A. Critical and Comparative Studies

29. Rexroth, Kenneth. ‘The Poetry of the Far East in a General Education’. In Approaches to the Oriental Classics, edited by Wm. Theodore de Bary. Proceedings of the Conference on Oriental Classics in General Education. New York: Columbia UP, 1959.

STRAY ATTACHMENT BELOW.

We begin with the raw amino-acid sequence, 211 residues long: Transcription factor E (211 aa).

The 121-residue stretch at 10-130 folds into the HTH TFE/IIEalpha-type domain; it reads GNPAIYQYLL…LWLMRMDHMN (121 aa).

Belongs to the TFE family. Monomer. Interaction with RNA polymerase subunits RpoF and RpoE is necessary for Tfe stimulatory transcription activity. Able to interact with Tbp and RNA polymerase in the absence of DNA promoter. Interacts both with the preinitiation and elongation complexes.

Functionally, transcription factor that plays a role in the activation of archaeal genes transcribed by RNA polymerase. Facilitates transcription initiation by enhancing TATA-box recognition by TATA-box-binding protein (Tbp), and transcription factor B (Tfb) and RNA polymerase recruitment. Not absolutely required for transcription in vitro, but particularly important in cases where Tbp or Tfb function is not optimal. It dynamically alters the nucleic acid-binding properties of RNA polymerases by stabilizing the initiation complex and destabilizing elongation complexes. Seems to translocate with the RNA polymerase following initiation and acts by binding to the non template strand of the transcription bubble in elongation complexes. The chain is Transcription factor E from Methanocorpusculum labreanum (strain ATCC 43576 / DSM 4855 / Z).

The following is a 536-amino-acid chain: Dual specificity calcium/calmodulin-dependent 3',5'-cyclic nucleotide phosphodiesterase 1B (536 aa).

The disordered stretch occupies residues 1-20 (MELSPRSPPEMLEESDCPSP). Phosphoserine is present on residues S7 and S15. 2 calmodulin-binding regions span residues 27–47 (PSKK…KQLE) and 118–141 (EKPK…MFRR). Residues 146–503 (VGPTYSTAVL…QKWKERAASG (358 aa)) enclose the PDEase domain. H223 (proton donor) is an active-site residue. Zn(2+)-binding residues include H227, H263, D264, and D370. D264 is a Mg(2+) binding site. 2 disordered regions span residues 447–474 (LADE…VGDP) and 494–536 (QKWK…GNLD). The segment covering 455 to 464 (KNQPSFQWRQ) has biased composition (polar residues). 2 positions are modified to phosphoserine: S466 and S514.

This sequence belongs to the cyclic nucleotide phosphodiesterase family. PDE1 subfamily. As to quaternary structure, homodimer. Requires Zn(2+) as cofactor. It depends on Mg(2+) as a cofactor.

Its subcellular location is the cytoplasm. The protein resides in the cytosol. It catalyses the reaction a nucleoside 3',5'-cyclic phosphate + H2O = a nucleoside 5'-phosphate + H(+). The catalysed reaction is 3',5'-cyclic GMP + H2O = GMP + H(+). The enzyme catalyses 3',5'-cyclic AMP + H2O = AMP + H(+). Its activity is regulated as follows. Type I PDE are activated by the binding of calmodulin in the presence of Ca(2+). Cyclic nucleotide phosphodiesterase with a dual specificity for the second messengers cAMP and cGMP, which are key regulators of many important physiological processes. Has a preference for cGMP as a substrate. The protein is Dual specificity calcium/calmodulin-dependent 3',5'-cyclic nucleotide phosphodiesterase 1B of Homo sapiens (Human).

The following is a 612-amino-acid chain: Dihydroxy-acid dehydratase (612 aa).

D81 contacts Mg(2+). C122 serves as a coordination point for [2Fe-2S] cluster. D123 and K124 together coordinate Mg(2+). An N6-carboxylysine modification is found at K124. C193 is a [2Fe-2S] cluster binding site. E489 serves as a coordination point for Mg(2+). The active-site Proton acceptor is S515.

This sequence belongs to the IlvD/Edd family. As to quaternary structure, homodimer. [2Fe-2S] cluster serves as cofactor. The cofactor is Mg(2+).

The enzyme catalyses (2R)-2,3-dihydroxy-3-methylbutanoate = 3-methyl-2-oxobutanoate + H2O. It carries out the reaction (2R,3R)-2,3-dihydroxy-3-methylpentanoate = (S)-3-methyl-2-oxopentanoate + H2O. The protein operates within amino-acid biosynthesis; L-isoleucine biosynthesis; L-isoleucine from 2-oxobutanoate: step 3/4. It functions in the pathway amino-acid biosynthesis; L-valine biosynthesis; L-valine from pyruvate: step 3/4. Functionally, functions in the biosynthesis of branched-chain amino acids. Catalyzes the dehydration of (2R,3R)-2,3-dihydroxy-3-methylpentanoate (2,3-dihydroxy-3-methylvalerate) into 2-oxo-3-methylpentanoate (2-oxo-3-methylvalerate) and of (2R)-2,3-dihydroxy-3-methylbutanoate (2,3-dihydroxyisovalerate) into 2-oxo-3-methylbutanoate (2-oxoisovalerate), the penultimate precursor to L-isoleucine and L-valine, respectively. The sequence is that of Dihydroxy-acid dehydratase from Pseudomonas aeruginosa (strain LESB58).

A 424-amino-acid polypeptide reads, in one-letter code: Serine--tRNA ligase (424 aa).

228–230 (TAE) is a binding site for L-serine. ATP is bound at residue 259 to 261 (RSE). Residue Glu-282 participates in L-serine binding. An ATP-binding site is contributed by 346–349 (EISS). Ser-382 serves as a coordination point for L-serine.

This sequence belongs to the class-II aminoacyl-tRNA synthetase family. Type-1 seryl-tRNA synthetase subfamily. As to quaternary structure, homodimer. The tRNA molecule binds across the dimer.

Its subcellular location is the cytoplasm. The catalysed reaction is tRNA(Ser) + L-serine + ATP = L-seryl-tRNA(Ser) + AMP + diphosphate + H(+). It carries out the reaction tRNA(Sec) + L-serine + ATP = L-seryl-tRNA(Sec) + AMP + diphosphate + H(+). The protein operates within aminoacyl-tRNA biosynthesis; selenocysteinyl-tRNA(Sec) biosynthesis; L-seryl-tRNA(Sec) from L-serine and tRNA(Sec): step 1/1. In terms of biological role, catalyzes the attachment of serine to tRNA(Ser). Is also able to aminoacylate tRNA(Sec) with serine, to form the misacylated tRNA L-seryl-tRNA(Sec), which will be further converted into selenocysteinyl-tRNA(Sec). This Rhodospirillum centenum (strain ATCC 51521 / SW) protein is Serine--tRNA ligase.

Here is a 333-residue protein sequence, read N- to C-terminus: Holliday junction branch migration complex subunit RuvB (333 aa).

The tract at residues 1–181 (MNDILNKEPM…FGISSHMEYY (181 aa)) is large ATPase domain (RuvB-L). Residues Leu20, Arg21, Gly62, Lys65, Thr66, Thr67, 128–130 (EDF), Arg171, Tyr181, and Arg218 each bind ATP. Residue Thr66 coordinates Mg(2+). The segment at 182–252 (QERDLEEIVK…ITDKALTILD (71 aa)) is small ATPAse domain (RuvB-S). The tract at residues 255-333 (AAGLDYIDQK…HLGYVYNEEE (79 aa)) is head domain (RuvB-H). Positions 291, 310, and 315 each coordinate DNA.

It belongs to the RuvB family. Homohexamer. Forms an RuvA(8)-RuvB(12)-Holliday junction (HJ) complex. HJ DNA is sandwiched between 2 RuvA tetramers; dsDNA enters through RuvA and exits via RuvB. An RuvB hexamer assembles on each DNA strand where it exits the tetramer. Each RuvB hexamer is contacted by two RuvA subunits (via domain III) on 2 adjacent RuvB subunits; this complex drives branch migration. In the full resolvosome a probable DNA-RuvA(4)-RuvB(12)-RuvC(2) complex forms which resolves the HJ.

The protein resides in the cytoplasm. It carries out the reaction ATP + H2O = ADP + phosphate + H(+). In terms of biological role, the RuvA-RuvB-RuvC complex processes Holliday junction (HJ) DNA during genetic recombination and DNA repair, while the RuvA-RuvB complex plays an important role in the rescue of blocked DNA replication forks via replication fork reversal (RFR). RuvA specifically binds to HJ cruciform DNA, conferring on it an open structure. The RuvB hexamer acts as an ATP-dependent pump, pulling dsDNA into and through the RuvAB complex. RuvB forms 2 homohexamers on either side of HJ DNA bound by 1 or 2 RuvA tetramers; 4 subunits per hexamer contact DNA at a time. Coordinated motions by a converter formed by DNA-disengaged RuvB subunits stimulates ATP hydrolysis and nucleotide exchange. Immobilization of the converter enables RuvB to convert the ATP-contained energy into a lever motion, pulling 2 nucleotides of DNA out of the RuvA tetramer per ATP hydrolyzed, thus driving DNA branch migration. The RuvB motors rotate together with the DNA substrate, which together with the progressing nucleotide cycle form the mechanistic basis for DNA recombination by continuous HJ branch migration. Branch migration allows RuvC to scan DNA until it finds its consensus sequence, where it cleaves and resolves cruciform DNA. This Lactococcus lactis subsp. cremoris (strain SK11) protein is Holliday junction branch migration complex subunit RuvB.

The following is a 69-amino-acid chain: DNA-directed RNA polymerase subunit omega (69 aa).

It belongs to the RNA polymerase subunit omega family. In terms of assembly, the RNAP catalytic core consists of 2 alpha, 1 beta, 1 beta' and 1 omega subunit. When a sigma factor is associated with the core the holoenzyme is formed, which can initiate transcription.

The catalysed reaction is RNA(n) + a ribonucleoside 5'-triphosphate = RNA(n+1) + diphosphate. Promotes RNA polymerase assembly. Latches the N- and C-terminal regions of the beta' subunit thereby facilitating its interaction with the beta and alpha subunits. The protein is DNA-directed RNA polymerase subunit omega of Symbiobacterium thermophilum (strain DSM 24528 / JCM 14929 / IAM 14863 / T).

Rexroth notes that translation of Japanese and Chinese poetry, if done badly, ‘degenerates into the most mawkish sentimentality’, and so Western poets translating from those traditions have had to ‘pay attention always to [the] spiritual bookkeeping’ of the original works. The results, he argues, have exercised a considerable influence on English-language poetry. Translation from Japanese and Chinese verse ‘purges . . . many of the vices of Occidental poetry’ and ‘accomplishes in one blow the various programs of the twentieth-century revolutions in poetry’, for to translate East Asian poetry ‘all the manifestos of the imagists and objectivists . . . have to be fulfilled’. The Japanese and Chinese translations of Pound (see especially BK15 and 24), Lowell (BI10), and Bynner (see the BE introduction), Rexroth argues, ‘are incomparably the best work of those poets’, and ‘amongst the best American poems of the twentieth century’. For notes about Rexroth’s own incorporation of Japanese materials see CA13 and 14d.





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